Various Artists

The Heart of Rock 'N' Roll: 1957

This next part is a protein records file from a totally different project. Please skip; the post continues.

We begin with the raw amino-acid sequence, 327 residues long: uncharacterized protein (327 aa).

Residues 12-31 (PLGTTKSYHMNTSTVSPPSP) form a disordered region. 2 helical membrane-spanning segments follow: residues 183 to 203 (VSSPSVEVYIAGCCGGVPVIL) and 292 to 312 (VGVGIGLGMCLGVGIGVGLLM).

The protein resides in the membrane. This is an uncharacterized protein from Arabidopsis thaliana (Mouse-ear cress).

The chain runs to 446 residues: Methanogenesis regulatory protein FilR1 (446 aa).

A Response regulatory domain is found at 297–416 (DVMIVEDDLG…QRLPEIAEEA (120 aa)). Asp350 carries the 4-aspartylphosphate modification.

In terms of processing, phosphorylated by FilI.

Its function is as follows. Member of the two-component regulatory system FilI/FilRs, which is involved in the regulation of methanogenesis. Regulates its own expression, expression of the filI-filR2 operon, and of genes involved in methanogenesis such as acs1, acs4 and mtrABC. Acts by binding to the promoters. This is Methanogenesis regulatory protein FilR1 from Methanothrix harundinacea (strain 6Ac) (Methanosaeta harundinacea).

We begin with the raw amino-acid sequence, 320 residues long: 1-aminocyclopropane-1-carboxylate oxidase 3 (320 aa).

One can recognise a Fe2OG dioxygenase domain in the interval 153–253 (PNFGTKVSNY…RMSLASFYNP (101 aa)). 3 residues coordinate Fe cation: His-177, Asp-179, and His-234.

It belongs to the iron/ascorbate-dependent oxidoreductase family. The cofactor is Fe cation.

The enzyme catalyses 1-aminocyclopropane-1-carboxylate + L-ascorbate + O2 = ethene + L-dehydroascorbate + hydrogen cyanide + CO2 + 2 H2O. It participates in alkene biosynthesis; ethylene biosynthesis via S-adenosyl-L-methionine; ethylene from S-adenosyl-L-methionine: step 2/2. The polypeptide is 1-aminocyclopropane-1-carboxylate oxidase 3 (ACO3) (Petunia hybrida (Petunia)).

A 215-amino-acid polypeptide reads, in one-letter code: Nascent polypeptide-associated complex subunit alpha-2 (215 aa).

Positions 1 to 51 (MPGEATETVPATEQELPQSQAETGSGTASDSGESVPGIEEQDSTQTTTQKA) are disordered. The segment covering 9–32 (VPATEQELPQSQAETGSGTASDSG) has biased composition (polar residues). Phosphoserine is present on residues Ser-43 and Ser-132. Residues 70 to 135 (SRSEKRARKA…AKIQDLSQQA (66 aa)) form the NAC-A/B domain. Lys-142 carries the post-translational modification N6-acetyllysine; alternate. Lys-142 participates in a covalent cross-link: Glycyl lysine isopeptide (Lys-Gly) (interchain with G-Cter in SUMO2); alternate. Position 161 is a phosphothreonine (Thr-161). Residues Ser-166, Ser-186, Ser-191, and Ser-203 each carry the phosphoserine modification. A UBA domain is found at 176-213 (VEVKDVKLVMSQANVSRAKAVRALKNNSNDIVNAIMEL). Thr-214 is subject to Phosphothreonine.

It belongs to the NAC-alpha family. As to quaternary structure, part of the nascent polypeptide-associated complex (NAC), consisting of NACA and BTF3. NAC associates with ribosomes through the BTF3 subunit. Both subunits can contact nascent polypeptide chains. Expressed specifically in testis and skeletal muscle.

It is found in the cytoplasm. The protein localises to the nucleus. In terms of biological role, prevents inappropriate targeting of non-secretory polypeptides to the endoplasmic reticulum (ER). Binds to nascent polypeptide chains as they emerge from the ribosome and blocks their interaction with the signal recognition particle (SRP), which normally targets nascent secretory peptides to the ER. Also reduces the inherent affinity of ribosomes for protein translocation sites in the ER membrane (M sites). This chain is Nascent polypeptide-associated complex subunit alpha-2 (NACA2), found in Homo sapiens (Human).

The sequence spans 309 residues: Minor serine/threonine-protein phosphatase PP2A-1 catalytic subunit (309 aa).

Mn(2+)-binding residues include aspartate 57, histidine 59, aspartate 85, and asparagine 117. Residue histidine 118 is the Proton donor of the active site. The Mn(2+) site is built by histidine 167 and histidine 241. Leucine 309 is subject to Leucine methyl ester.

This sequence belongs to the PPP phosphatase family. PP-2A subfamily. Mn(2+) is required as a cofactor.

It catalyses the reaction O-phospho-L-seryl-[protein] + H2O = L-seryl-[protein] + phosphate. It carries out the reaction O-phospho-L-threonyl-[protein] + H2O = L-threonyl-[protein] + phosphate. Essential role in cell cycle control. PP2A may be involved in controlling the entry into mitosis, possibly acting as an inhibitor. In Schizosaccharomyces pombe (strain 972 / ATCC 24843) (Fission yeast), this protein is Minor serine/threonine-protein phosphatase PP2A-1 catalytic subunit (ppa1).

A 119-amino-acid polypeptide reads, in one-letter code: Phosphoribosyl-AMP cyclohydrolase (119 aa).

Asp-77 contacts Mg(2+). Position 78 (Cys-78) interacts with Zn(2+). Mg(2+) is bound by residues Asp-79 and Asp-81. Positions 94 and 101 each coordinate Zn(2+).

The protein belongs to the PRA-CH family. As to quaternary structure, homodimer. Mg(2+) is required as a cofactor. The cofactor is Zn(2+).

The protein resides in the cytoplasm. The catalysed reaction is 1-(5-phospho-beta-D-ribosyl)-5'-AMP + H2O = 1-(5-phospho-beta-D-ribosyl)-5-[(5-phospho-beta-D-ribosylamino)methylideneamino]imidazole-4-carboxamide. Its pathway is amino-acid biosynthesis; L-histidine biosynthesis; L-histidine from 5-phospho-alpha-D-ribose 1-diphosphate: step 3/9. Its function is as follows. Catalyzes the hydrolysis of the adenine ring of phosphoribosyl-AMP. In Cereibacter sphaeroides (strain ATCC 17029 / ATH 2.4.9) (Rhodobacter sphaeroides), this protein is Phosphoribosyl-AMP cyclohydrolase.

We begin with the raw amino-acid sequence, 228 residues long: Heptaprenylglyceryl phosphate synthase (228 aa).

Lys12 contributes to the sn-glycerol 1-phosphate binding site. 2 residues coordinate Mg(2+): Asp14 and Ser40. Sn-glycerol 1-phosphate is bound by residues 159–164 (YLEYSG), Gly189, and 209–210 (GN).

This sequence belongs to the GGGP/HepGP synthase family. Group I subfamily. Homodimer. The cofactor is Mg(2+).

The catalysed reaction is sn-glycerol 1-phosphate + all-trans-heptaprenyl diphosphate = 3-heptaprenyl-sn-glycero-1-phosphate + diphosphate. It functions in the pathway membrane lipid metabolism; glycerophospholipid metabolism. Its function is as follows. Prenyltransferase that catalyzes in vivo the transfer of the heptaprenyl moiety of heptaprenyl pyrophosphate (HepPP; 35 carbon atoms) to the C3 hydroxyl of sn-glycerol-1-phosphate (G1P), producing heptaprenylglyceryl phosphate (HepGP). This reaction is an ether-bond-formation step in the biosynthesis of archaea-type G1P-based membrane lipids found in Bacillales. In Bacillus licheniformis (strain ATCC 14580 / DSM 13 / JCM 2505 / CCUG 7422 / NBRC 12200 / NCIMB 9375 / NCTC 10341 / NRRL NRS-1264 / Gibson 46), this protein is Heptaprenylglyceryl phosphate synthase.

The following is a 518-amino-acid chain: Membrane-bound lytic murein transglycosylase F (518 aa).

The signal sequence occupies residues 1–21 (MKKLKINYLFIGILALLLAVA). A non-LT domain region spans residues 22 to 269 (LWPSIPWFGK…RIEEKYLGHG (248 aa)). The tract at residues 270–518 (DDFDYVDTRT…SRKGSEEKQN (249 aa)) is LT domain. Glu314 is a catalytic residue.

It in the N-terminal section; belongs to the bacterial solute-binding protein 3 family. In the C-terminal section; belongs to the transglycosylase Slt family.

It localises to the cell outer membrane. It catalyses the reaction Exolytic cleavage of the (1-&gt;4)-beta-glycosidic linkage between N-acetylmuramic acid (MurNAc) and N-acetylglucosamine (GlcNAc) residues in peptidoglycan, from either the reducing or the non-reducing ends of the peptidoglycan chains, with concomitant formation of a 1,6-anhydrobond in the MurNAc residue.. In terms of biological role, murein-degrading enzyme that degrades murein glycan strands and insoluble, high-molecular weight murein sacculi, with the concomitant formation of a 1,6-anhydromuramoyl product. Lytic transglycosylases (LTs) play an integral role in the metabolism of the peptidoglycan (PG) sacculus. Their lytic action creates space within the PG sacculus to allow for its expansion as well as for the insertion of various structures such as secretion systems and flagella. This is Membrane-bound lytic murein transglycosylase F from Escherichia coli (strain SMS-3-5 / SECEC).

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Time-Life's The Heart of Rock 'n' Roll series is dedicated to the softer sounds of rock & roll, as heard primarily in the pop charts of the 1950s and '60s. Casting across record labels (the imprints represented here are Cadence, Capitol, Checker, Chess, Columbia, Coral, Decca, Dot, Ember, Gone, Liberty, Mercury, RCA, and Verve, which means all six major labels in existence in 1995 were involved in the licensing), the collections aim at excluding uptempo rock material on the one hand and traditional pop on the other. Elvis Presley, the top star of 1957, doesn't seem to have been available to the compilers of this volume, but of his big hits for the year, only "Love Me" would have fit the concept. Meanwhile, both Nat King Cole and Frank Sinatra were among the year's 20 top singles artists, but neither would have been appropriate to the collection. The type of artists who are appropriate, it turns out, are country crossover acts Patsy Cline, Ferlin Husky, Sonny James, Jim Reeves, and Marty Robbins; teen idols Pat Boone and Ricky Nelson; country-rockers Buddy Holly and the Everly Brothers; and vocal groups Lee Andrews & the Hearts, the Diamonds, the Dubs, the Five Satins, the Platters, the Tune Weavers, and Billy Ward & His Dominoes. The compilers stick almost exclusively to the hits; every track here except Buddy Holly's "Words of Love" made the Top 40 (a version of that song by the Diamonds, not included here, did make number 13, however), 12 reached the Top Ten, and James' "Young Love," Boone's "Love Letters in the Sand," and Johnny Mathis' "Chances Are" (included here in phony stereo) hit number one. The mail-order-only collection is restricted to only 20 tracks and 51 minutes, which makes it a bit pricey, especially when shipping and handling are included. There are certainly other songs that might have been included -- notably Debbie Reynolds' "Tammy" and Sam Cooke's "You Send Me," both of which hit number one during the year -- but the softer side of rock & roll in 1957 is generally well represented.